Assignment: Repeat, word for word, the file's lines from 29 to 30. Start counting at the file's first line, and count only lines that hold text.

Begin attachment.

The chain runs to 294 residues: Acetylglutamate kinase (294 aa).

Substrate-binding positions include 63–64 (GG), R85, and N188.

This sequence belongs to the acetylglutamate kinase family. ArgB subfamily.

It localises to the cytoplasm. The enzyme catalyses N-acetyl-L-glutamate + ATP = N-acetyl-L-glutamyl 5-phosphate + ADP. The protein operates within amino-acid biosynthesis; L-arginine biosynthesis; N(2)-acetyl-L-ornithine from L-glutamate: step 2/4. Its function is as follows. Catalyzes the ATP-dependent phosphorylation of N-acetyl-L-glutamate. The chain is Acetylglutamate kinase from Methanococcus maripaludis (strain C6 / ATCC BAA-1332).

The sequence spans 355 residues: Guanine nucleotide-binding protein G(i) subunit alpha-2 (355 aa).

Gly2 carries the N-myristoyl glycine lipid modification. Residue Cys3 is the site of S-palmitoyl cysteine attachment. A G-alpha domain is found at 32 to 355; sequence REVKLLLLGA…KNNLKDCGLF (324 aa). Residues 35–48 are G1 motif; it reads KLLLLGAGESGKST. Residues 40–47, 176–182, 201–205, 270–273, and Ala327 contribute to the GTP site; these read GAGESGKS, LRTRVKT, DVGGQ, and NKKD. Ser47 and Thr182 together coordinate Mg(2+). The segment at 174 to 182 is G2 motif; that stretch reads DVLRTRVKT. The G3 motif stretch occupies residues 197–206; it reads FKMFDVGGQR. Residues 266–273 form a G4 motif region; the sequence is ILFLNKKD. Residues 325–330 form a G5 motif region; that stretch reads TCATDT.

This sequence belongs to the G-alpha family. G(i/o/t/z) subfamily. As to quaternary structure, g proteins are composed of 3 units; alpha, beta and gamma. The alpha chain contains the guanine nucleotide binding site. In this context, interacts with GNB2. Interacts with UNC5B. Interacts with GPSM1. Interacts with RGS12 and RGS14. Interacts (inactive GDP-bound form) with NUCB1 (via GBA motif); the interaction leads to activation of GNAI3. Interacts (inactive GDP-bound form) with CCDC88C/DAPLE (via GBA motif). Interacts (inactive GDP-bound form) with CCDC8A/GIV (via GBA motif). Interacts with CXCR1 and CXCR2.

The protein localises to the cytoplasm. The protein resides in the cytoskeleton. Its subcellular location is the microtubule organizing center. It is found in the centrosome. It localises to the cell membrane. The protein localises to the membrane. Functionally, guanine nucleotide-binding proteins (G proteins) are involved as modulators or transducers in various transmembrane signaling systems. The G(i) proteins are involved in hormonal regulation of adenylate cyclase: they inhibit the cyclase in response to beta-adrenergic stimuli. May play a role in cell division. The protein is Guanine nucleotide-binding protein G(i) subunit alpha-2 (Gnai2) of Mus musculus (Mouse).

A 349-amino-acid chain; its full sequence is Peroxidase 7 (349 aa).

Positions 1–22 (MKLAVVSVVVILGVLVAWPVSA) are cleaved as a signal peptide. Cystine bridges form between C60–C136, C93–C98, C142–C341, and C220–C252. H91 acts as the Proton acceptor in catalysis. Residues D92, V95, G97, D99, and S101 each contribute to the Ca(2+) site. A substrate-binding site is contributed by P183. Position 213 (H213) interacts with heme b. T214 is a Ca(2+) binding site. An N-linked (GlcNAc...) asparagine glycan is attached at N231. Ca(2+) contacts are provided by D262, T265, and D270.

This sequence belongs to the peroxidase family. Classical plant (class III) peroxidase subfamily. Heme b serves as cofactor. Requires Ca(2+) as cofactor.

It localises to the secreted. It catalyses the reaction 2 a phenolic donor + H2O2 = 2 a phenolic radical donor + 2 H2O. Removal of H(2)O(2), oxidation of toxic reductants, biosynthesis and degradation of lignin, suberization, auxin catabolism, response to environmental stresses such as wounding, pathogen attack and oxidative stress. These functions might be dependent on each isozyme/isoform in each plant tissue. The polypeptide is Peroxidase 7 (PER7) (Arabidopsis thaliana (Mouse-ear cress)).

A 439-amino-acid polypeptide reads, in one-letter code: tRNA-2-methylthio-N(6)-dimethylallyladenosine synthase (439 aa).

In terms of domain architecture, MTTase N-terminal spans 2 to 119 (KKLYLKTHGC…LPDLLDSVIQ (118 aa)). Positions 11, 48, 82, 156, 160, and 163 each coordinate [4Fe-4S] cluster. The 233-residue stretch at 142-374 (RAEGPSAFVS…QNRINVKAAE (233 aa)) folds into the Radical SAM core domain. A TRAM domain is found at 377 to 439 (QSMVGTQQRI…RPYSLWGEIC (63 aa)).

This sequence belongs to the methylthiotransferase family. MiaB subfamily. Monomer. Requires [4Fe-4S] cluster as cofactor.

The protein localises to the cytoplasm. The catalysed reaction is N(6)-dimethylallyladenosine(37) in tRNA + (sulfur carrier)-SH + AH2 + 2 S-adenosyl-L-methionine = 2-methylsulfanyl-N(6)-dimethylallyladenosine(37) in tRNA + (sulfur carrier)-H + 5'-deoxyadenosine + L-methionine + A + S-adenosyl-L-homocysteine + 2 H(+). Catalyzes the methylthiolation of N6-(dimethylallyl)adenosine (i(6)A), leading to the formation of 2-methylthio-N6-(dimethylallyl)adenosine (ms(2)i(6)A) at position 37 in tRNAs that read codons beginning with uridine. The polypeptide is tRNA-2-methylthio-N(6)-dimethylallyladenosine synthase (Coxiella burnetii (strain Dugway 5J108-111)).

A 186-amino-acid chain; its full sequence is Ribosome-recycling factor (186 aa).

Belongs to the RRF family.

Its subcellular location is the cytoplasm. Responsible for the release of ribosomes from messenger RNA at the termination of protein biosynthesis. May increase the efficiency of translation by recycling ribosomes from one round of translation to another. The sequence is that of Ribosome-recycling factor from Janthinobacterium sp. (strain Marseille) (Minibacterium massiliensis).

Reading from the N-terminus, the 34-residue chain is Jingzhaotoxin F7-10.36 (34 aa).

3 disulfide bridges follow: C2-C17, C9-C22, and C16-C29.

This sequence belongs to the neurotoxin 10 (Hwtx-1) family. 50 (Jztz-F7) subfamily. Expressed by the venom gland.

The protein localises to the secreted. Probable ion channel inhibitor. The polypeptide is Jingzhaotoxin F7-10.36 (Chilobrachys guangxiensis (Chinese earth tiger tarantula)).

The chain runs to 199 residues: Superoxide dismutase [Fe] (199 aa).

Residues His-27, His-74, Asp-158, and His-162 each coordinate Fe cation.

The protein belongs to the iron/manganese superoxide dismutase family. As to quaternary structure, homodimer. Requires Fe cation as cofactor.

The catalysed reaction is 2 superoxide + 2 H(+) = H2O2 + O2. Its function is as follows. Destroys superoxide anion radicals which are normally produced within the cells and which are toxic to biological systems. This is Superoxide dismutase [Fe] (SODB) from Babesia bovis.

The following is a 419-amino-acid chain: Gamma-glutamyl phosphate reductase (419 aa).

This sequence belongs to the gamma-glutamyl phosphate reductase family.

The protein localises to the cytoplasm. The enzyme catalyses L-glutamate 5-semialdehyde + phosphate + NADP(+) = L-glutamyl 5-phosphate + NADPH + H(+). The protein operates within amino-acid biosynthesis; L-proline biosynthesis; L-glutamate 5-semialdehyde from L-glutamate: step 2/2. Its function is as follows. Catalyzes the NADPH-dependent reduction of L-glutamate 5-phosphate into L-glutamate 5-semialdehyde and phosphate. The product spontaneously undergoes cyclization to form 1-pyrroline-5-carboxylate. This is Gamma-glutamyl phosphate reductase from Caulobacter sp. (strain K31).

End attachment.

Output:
This sequence belongs to the gamma-glutamyl phosphate reductase family.

The protein localises to the cytoplasm. The enzyme catalyses L-glutamate 5-semialdehyde + phosphate + NADP(+) = L-glutamyl 5-phosphate + NADPH + H(+). The protein operates within amino-acid biosynthesis; L-proline biosynthesis; L-glutamate 5-semialdehyde from L-glutamate: step 2/2. Its function is as follows. Catalyzes the NADPH-dependent reduction of L-glutamate 5-phosphate into L-glutamate 5-semialdehyde and phosphate. The product spontaneously undergoes cyclization to form 1-pyrroline-5-carboxylate. This is Gamma-glutamyl phosphate reductase from Caulobacter sp. (strain K31).